Making generalizations about an entire generation is a perilous exercise. Stereotypes are not helpful! That being said, for employers, cracking the Millenial code is essential to recruiting – and retaining – new talent.
This week, a panel of five MBAs had a lively dialogue with the participants of the IMD Transformation Summit, an event for Chief Human Resources Officers (CHROs). What better way to dispel stereotypes than to bring generations together in the same room?
Here were some of the hot button topics in this week’s discussion of Millenials in the workplace: Bosses, job offers, patience, purpose, ambition and loyalty.
What is your idea of a good boss?
- Someone who creates a mentoring and coaching relationship. Someone who explains the “why.”
- Authentic, honest about the pros and cons of the company and the role I am being recruited for. During the job interview process, it’s important to create trust. It should be a dual exchange and not just being evaluated on a checklist.
What would make you reject an employment proposal?
- A lack of transparency in terms of where and when decisions get made in the company.
There has to be fairness and also recognition.
- It’s about mindset. I love to challenge the status quo. I like smaller brands, not a big, successful company.
- It’s essential to have responsibility and room to manoeuvre. I need space and safety to develop ideas.
- I need to feel a passion for what I do, passion for the product.
How long are you willing to wait until you get to the leadership role you’re aiming for (whatever your ambition is in terms of the level of leadership role)?
- I’m flexible, as long as I can keep growing. It’s about assembling building blocks for the future. I’m looking for a role where I’m completely utilized, where my talents are used.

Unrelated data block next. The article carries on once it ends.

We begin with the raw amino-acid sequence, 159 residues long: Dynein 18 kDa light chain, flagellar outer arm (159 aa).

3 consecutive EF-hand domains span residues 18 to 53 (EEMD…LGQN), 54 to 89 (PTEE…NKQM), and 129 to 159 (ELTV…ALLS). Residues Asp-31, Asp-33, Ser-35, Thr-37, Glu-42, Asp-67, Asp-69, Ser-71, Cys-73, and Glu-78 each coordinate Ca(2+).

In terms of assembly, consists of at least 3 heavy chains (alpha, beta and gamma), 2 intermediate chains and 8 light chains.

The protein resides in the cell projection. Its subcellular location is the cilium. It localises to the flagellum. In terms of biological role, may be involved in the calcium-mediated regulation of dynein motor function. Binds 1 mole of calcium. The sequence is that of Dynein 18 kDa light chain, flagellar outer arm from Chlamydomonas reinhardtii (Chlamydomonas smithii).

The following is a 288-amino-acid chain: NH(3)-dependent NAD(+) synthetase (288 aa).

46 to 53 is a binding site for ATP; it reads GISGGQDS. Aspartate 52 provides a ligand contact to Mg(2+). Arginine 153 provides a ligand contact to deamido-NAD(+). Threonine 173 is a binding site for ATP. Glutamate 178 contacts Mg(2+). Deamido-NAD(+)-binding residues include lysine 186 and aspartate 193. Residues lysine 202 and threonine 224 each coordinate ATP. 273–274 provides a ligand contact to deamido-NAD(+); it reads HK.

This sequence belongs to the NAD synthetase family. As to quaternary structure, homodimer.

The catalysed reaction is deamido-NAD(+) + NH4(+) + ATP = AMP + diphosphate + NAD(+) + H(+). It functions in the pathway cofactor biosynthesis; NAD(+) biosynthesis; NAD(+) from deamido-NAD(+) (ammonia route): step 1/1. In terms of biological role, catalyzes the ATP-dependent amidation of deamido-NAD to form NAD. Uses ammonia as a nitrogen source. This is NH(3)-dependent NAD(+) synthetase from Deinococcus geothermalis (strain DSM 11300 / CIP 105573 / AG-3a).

What big thing would you change in the business world?
- Short-termism. When you have profit targets, going quarter to quarter limits your options.
Millenials are perceived as being less loyal to the companies they work for and more likely to move around a lot. Is this true? How do you see loyalty?
- I’m loyal to my co-workers and my boss, but with the company it’s a contract.
What are you looking for in terms of work-life balance and job evolution?
- A more fluid and flexible schedule: if my task, output and time frame are clear, it makes sense for me to organize myself in the way that suits me best to deliver.
- I’d like the possibility to move in 3D (industry, geography, function) and to have transversal roles.
Imagine we are a company undergoing a transformation from a traditional and hierarchical organization to a new model. How do we retain you though this process? Inspire you?
- Show me that there is light at the end of the tunnel: create a career plan for me, map the steps clearly.
- Be honest and open about the realities of the transformation.
- Seeing progress is important – even small progress. Show the plan for change. Demonstrate that you’re implementing feedback.
- The company has to make sure the flame is still there!
Chairing the discussion was Jennifer Jordan, Professor of Leadership and Organizational Behaviour. To frame the discussion, Professor Jordan gave an overview of the unique characteristics of Millenials (see Cracking the Millenial Code). For example, Millenials are the first generation brought up with a child-focussed and emotional style that arose from 1960s counter-culture. They are also the first to grow up in a rich media environment offering complex and non-linear computer games. Values also differ: when asked to choose an object that represents freedom to them, Baby Boomers choose the car whereas Millenials choose the mobile phone, closely followed by sneakers!
IMD Research Associate
“It was very beneficial to be part of the panel as I had the opportunity to debate what the main challenges are that companies have attracting Millennial talent. I felt that companies have this matter on the top of their agenda, and are striving to create environments where Millennials can have a meaningful career.”
IMD MBA 2018 Candidate